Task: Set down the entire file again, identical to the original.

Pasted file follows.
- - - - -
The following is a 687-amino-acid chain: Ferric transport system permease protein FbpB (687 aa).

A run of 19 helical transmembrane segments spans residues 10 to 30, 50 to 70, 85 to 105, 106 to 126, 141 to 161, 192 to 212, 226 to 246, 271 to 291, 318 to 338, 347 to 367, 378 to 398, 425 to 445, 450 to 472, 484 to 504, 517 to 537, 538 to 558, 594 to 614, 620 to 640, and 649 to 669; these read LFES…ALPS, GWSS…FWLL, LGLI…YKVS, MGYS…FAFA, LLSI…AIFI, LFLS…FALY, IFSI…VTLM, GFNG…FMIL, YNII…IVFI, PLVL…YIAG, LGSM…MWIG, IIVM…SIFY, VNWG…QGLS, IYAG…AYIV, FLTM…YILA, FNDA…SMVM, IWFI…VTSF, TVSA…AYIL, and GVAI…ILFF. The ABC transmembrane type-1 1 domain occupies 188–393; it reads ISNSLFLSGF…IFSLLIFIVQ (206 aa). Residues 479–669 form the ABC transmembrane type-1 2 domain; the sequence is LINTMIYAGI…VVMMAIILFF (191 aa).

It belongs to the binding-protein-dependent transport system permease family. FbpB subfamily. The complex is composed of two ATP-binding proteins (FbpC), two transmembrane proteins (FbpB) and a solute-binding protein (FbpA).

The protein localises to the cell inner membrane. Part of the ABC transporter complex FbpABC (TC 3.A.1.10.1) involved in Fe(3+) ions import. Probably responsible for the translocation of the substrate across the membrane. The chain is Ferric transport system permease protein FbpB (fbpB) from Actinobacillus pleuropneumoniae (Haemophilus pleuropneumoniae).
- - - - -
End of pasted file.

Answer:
The following is a 687-amino-acid chain: Ferric transport system permease protein FbpB (687 aa).

A run of 19 helical transmembrane segments spans residues 10 to 30, 50 to 70, 85 to 105, 106 to 126, 141 to 161, 192 to 212, 226 to 246, 271 to 291, 318 to 338, 347 to 367, 378 to 398, 425 to 445, 450 to 472, 484 to 504, 517 to 537, 538 to 558, 594 to 614, 620 to 640, and 649 to 669; these read LFES…ALPS, GWSS…FWLL, LGLI…YKVS, MGYS…FAFA, LLSI…AIFI, LFLS…FALY, IFSI…VTLM, GFNG…FMIL, YNII…IVFI, PLVL…YIAG, LGSM…MWIG, IIVM…SIFY, VNWG…QGLS, IYAG…AYIV, FLTM…YILA, FNDA…SMVM, IWFI…VTSF, TVSA…AYIL, and GVAI…ILFF. The ABC transmembrane type-1 1 domain occupies 188–393; it reads ISNSLFLSGF…IFSLLIFIVQ (206 aa). Residues 479–669 form the ABC transmembrane type-1 2 domain; the sequence is LINTMIYAGI…VVMMAIILFF (191 aa).

It belongs to the binding-protein-dependent transport system permease family. FbpB subfamily. The complex is composed of two ATP-binding proteins (FbpC), two transmembrane proteins (FbpB) and a solute-binding protein (FbpA).

The protein localises to the cell inner membrane. Part of the ABC transporter complex FbpABC (TC 3.A.1.10.1) involved in Fe(3+) ions import. Probably responsible for the translocation of the substrate across the membrane. The chain is Ferric transport system permease protein FbpB (fbpB) from Actinobacillus pleuropneumoniae (Haemophilus pleuropneumoniae).